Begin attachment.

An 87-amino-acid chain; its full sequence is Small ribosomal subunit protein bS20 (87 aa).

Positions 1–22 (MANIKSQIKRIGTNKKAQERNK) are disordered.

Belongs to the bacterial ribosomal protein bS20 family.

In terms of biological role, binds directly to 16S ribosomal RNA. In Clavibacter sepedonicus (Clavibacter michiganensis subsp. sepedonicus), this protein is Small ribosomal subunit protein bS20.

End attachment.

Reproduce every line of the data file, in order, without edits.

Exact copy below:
An 87-amino-acid chain; its full sequence is Small ribosomal subunit protein bS20 (87 aa).

Positions 1–22 (MANIKSQIKRIGTNKKAQERNK) are disordered.

Belongs to the bacterial ribosomal protein bS20 family.

In terms of biological role, binds directly to 16S ribosomal RNA. In Clavibacter sepedonicus (Clavibacter michiganensis subsp. sepedonicus), this protein is Small ribosomal subunit protein bS20.